Accepted paper:

Decriminalizing human germline modification?

Authors:

Erika Kleiderman (Centre of Genomics and Policy)

Paper short abstract:

2017 has been a "breakthrough" year for both genome editing and the policy surrounding it. New policy statements call for more nuance in the ban on human germline modification and begin to address pre-clinical research. Considering this shift, what are the most appropriate governance approaches?

Paper long abstract:

2017 has been a "breakthrough" year not just for genome editing but for the policy that surrounds it. Several major organizations have adopted statements on human genome editing calling for more nuance in the ban on human germline modification and beginning to address pre-clinical research. The possibility of developing clinical trials using this technology for the treatment and prevention of serious diseases is also under discussion. Considering this evolution, what are the most appropriate governance approaches? We present an international analysis of past prohibitions and possible future avenues for policy and legal reform. Is decriminalization just a question of an ad hoc response to a new technology, such as CRISPR, or is it an illustration, or, perhaps even an opportunity to examine the phenomenon of policy responses to emerging technologies affecting fundamental reproductive choices and regenerative medicine generally? The last 25 years have witnessed a general prohibition of human germline modification based on references to human dignity, the rights of children, as well as promoting a static view of 'nature' and illustrating an ongoing fear of eugenics. Such categorical condemnation has pre-empted what could have been fruitful public discussion preceding the advent of CRISPR. Yet, while reassuring, simple and final as a legal tool, wholesale prohibitions may not be the appropriate mechanism for emerging scientific technologies. What proportionate policy frameworks and tools exist for regenerative medicine that can respond not only to CRISPR and to what may become "legitimate" germline modification but also to future "breakthroughs"?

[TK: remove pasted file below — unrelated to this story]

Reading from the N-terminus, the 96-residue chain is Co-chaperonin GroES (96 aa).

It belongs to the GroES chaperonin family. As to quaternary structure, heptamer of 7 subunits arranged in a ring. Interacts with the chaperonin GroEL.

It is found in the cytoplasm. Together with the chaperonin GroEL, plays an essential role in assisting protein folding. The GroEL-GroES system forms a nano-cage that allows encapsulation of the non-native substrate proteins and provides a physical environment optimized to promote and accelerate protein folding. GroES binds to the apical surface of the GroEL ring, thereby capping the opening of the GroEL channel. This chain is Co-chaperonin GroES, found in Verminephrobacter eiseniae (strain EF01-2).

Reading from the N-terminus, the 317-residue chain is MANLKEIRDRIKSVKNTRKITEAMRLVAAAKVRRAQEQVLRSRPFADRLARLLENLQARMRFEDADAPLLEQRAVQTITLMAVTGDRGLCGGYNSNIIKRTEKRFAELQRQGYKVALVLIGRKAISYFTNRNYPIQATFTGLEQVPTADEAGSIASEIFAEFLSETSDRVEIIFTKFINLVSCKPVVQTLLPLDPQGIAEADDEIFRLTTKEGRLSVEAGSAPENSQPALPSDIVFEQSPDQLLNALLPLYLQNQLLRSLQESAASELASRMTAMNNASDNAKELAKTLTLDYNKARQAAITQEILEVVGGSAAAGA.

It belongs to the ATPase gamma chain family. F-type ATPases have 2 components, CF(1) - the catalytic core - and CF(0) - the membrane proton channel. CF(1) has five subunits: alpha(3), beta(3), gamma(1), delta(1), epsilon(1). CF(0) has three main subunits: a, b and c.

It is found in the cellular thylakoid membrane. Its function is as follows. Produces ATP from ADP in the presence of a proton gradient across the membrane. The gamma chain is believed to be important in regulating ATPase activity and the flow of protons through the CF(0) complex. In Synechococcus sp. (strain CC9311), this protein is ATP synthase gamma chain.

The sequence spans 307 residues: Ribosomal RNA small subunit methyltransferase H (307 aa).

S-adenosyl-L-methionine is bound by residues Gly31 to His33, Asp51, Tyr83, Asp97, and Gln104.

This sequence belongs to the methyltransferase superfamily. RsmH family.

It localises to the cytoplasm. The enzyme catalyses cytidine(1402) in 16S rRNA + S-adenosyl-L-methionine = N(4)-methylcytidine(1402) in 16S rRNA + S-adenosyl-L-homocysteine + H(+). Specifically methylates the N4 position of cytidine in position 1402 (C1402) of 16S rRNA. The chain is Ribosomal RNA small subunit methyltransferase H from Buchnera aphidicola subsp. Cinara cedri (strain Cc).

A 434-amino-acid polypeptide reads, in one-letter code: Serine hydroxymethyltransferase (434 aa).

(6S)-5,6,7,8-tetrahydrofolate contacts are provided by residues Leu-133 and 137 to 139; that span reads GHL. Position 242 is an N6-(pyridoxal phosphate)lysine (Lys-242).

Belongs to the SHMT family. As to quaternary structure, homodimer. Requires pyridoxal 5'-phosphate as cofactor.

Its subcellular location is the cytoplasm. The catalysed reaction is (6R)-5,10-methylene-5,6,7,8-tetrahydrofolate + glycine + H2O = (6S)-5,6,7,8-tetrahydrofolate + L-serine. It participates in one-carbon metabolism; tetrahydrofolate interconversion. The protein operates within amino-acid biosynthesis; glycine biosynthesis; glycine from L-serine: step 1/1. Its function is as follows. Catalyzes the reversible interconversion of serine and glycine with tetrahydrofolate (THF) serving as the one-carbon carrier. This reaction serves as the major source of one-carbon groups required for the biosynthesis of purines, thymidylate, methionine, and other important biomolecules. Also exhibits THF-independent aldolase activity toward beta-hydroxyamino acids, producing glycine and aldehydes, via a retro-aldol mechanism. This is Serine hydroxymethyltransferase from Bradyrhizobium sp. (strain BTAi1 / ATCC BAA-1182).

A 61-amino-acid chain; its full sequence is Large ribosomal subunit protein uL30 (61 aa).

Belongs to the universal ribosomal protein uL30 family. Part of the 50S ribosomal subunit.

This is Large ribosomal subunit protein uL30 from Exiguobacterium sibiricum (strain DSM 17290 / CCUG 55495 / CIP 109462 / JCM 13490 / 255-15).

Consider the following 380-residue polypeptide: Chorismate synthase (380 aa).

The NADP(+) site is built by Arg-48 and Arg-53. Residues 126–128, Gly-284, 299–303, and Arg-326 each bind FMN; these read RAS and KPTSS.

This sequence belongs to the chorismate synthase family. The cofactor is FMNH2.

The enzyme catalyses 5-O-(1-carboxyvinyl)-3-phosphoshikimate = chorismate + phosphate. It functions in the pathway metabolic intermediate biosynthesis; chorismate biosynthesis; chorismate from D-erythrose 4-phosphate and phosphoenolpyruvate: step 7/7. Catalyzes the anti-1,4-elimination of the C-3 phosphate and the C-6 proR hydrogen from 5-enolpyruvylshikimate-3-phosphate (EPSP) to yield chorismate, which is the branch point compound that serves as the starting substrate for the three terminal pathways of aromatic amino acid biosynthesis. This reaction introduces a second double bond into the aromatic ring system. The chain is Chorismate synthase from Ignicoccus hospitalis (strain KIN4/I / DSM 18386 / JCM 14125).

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Stream:
Confluence, collaboration and intersection
Recombining life: sociotechnical intersections in the making of genome editing